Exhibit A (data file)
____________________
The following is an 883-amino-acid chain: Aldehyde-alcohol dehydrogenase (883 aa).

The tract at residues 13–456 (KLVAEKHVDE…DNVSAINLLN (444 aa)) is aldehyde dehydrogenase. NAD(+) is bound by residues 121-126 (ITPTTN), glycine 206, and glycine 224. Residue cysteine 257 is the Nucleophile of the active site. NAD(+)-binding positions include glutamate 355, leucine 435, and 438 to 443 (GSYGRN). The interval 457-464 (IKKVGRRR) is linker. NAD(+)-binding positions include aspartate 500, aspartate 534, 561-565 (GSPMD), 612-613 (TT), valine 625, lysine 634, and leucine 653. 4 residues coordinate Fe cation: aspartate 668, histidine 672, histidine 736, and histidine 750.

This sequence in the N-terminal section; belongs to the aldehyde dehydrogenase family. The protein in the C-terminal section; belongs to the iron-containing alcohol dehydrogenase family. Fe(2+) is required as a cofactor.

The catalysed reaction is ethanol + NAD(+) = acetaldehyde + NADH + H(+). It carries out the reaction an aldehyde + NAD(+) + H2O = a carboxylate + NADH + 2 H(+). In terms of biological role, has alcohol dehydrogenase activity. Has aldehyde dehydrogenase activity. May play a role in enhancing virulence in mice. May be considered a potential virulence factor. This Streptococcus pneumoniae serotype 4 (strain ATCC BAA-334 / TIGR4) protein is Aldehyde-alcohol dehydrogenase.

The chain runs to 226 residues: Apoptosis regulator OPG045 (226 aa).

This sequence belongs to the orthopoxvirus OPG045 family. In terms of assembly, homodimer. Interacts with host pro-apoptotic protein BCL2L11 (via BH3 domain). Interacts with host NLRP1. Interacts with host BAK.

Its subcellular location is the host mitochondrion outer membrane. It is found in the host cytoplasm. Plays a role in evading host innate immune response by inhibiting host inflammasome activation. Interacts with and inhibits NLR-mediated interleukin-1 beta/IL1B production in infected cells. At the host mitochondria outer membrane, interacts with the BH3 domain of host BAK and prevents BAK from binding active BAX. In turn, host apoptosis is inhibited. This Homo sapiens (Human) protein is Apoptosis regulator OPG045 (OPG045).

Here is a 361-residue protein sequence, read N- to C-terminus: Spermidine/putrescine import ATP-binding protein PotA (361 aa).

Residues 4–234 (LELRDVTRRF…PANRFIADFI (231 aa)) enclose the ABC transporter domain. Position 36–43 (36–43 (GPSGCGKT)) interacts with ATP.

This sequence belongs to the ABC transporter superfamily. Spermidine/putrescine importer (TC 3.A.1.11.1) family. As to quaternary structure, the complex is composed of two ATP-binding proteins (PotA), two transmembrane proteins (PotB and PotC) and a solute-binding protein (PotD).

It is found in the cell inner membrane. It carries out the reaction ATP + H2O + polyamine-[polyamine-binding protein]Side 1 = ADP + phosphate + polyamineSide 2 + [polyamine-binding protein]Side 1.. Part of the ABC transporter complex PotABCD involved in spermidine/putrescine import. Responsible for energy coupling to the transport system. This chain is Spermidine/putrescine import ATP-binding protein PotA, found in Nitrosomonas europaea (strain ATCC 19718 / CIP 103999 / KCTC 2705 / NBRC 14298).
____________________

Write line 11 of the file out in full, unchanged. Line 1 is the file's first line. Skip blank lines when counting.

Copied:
It is found in the cell inner membrane. It carries out the reaction ATP + H2O + polyamine-[polyamine-binding protein]Side 1 = ADP + phosphate + polyamineSide 2 + [polyamine-binding protein]Side 1.. Part of the ABC transporter complex PotABCD involved in spermidine/putrescine import. Responsible for energy coupling to the transport system. This chain is Spermidine/putrescine import ATP-binding protein PotA, found in Nitrosomonas europaea (strain ATCC 19718 / CIP 103999 / KCTC 2705 / NBRC 14298).